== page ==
Microsoft made good on their promise and withheld security updates for those using older versions of Internet Explorer browser.
All of the users that are running IE9 and lower on any edition besides Vista, as well as those who are on IE10 on anything but a Windows Server 2012, stopped receiving any patches that were distributed to systems that have IE11 or Edge browsers.
As part of its practice, Microsoft issued a single update for Internet Explorer on February 9th. The update, which was labeled MS16-009, included fixes for 13 different vulnerabilities.
Which security holes were patched?
Out of the 13 vulnerabilities that were patched, 9 of them affected every single version of Internet Explorer that is still supported, which includes IE9 and IE10. Because various versions of the browser share a lot of code, that was one of the reasons that Internet Explorer was dead-ended and started over with Edge. It is certain that those 9 vulnerabilities exist in IE7 and IE8, as well as IE9 and IE10, and are ineligible for patching.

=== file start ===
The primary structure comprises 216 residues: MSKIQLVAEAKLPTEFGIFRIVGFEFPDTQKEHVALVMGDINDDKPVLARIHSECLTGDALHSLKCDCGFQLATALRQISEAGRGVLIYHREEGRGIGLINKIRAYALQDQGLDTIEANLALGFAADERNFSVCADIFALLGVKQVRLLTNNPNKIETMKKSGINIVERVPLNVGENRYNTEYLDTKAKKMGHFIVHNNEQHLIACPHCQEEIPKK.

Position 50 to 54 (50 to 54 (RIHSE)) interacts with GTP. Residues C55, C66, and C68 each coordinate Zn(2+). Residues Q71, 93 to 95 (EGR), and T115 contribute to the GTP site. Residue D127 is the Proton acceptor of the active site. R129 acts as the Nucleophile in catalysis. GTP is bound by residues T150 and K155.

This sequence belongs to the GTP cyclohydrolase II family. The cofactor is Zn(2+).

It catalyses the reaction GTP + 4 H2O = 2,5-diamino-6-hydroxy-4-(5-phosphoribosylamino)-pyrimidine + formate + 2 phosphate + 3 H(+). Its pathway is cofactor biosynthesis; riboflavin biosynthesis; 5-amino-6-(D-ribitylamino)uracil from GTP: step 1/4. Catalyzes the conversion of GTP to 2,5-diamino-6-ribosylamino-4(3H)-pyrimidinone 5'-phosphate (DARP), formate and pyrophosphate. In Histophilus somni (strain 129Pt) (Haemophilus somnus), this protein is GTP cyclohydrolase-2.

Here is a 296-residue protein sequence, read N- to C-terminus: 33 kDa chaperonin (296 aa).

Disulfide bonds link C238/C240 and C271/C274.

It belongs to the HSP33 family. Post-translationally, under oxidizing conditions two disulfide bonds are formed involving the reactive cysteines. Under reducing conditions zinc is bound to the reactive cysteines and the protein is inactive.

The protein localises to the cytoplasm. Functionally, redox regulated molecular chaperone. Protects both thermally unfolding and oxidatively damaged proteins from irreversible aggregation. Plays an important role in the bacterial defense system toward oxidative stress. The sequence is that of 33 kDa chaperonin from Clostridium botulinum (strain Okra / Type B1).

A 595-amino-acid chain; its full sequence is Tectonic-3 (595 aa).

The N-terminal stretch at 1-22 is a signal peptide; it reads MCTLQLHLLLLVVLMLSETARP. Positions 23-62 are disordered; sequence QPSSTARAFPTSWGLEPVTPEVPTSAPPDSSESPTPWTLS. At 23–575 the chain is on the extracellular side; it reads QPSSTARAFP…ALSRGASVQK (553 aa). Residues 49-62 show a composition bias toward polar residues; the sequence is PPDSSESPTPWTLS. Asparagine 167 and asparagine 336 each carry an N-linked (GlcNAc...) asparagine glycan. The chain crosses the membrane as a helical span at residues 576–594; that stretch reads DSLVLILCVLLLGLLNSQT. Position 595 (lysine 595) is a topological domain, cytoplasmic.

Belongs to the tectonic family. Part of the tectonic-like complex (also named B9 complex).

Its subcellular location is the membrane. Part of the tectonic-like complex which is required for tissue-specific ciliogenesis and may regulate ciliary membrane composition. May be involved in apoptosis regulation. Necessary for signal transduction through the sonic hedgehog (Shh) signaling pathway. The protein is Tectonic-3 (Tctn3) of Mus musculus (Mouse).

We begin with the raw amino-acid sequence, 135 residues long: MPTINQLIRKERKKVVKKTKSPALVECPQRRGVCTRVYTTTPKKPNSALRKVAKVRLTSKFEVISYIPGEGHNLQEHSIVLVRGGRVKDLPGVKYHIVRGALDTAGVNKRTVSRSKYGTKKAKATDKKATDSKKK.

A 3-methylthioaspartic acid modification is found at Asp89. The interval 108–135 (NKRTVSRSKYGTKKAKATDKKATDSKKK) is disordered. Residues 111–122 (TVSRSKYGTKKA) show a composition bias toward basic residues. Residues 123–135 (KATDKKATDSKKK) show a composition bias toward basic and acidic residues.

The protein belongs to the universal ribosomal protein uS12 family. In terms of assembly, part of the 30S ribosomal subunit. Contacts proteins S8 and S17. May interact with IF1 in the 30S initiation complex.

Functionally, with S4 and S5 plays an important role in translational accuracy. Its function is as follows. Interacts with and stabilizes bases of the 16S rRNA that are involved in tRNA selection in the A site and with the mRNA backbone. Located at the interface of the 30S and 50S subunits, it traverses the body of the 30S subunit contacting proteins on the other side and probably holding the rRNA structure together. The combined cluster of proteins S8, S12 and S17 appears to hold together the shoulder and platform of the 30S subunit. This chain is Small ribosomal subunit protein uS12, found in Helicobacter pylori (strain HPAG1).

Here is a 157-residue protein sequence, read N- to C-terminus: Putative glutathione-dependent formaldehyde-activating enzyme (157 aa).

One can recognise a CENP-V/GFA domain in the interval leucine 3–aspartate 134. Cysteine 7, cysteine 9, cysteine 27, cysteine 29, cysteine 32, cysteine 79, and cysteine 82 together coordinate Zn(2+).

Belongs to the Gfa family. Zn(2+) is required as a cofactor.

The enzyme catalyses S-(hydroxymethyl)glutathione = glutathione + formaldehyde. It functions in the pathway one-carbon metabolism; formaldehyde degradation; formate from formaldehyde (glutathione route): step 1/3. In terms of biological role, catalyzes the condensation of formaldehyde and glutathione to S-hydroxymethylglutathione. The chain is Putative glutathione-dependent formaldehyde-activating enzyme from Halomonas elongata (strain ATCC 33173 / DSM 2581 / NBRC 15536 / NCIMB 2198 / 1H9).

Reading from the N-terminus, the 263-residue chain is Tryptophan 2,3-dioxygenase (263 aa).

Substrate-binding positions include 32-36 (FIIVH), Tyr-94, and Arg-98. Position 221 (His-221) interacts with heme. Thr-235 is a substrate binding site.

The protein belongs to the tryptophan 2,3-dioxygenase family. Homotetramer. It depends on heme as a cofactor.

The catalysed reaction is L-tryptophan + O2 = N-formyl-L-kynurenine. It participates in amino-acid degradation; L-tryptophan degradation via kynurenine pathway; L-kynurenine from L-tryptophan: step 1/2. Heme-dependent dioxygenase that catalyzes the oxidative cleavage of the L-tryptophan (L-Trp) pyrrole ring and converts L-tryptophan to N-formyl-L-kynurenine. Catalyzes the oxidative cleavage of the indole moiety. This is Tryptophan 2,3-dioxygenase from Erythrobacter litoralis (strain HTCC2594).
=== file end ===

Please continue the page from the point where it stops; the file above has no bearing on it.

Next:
Basically, more than two-thirds of the vulnerabilities that were recently patched have a high chance of also existing in the retired versions of Internet Explorer that are not longer supported.
The dangers are known, but the unpatched vulnerabilities are important. Cyber criminals will regularly look at updates and compare the before and after codes to determine what has been changed. They will then use that information to investigate further to reverse-engineer the patch to find the vulnerability.
Once the hacker has been able to locate the vulnerability, they will then craft and exploit the weak link. Hackers also know that once a patch is released, not everyone will update immediately.